(8) Spadina House, but ice-industry lady
And then a thirty-minute walk to Spadina House. I had a free pass (courtesy of Toronto Public Library) to visit one of seven museums, and I chose this one because I knew nothing about it.
I laboured up the many steps from Spadina Road, and at the top He is taking a photo of Her against the backdrop of the City of Toronto and Lake Ontario. “Wait!” I call out, and offer to take a photo of the two of them. I took two photos, one in Portrait mode, one in Landscape mode. They thanked me and I felt all warm and gooey. Young Lovers!.
I was a tad peeved that I had to go on a scheduled tour, so spent my twenty minutes drifting through the basement reading the texts and looking at the photos. Good thing I did because it turns out the basement wasn’t part of the tour.
When I am ticked off I cheer myself up by asking awkward questions, which I did, up to the point of correcting the guide who described the refrigerator as “this is what they used back then; they didn’t have electricity”. So, I said, it’s an ice-box right? Not a refrigerator? Oh yes, sorry. I hadn’t realised that.
On the table was a photo of men harvesting ice from a lake. Probably Lake Wingham. I should know because I read the book “The frozen water trade” just last week and recognized the photo. I commented on this and the sweet young thing next to me chirped up that she had listened to the podcast just last week.
I just love it when tour members gang up on the guide, and I immediately felt better.
(9) Two young ladies at foot of 101 steps
Out into the crisp winter air, and gingerly down the steps to Spadina Road and Davenport, counting as I went, because I’d forgotten to count them on the way up.
You know how it goes – you count nine and then hang fire across a small landing, then start again at ten and get to twenty-one at the next landing, and wonder if you doubled-up somewhere. I reached one hundred on the penultimate step and just stood there doubting myself. Would the builders really have made it a hundred-and-one instead of an even hundred?
I voiced my doubts to two curious joggers who were wondering, I suppose, if I were some sort of weird broad-daylight axe-murderer. Once I voiced my predicament they burst out laughing. They had been wondering how many steps there were, so I was suddenly Mister Angel Statistician in their eyes.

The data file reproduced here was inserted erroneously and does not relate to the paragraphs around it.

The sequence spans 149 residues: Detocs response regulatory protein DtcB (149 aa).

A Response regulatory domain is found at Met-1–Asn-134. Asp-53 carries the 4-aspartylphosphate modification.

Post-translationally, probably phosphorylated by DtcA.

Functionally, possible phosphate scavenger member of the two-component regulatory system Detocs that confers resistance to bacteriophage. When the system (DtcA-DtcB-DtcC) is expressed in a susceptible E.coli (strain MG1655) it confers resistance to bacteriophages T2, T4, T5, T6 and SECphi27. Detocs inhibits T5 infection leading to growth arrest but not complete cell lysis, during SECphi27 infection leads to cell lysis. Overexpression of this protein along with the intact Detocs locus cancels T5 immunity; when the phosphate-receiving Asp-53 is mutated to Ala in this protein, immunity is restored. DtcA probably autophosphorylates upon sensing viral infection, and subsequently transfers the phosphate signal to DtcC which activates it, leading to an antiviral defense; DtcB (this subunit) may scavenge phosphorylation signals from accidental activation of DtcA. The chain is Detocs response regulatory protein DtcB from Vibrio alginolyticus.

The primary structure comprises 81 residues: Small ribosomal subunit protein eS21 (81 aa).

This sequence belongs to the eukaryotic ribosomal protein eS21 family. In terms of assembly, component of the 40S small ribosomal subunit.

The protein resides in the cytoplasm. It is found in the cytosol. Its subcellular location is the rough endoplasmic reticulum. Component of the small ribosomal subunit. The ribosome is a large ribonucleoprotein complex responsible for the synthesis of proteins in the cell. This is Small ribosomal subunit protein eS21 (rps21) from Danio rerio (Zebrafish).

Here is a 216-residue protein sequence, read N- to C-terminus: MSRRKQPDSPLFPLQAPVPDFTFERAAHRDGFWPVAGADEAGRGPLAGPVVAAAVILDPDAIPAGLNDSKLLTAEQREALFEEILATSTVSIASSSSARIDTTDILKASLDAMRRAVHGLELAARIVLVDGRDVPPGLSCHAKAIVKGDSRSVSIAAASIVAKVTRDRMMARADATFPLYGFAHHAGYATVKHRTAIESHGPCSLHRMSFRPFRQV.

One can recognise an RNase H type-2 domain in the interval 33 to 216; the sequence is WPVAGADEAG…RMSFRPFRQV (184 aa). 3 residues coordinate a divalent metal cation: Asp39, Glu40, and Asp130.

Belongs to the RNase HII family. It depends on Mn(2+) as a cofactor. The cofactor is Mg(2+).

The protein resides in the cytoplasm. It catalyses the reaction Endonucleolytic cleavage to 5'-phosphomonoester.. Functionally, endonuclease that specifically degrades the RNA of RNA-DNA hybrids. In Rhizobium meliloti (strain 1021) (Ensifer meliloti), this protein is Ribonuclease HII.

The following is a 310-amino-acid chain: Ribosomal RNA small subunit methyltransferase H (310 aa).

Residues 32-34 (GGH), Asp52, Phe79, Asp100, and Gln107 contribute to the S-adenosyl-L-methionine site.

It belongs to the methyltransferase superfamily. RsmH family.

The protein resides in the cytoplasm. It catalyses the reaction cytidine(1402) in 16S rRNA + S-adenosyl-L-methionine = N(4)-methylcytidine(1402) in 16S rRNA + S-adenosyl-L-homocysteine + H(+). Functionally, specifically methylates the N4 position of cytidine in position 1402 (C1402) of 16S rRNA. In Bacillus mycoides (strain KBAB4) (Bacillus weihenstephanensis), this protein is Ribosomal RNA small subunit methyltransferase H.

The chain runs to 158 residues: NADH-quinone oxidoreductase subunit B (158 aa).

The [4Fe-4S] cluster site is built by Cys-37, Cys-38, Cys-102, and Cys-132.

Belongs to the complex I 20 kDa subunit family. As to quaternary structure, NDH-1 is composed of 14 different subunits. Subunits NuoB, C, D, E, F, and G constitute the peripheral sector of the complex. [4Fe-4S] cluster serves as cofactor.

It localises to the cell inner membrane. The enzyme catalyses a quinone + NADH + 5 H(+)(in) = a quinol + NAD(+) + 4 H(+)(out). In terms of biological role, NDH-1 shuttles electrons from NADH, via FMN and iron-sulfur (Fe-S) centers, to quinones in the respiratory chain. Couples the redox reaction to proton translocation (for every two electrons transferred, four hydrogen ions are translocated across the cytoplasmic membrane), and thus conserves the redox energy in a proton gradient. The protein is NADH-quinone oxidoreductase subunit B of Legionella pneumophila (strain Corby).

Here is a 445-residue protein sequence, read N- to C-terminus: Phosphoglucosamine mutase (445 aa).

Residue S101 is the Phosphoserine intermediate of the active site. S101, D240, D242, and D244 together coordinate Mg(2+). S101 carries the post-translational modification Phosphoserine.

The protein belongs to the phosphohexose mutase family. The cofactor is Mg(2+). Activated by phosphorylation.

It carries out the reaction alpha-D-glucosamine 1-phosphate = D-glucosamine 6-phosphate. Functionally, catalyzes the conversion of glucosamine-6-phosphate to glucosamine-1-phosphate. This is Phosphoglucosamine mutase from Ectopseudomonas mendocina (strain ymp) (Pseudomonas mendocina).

“I could be wrong”, I supposed. “Why don’t you count them on the way up?”. They turned to each other and one said “We could do a slow one up”. Great, I said, when you get to the top, if it is a hundred and one, please give me a thumbs-up so I’ll know I’m right” and as they jogged (!) up the stairs I dashed across the street to be in sight when they crested the, well, the crest.
Which they did. And gave me a thumbs-up. I raised both my arms in a salute of triumph, and they jogged away.
And as I type up these notes a thought crosses my mind: If they were about to jog up anyway, why would they be wondering about the count? Wouldn’t they just count as they went up. They must have already jogged DOWN the steps and then wished that they had counted.
And I sent them all the way back up. They’ll never forgive me for that. Mister Devil Statistician in their eyes.
(10) treated myself to an awful breakfast
And so south along Spadina to Dupont and the avant-garde Dupont station and I thought “What the hell” and decided to treat myself to a coffee, and wouldn’t you know it the first place I came to was a greasy diner with a taped-up broken-glass door that serves all-day breakfast, so what could I do but order two eggs, bacon, sausage and a pot of tea (with a refill) while I started reading Michael Pollan’s book.
(11) subway home from Dupont.
And after this pleasant half-hour sit-down, I popped out and treated myself to a ride home on the Toronto Transit Commission from Dupont and around the U-bend to College Subway Station and home in time for ...
(12) Cuppa by 5pm
A nice cup of tea by 5pm.
If I can’t call that a Good day, then at least I can call it a Full Day.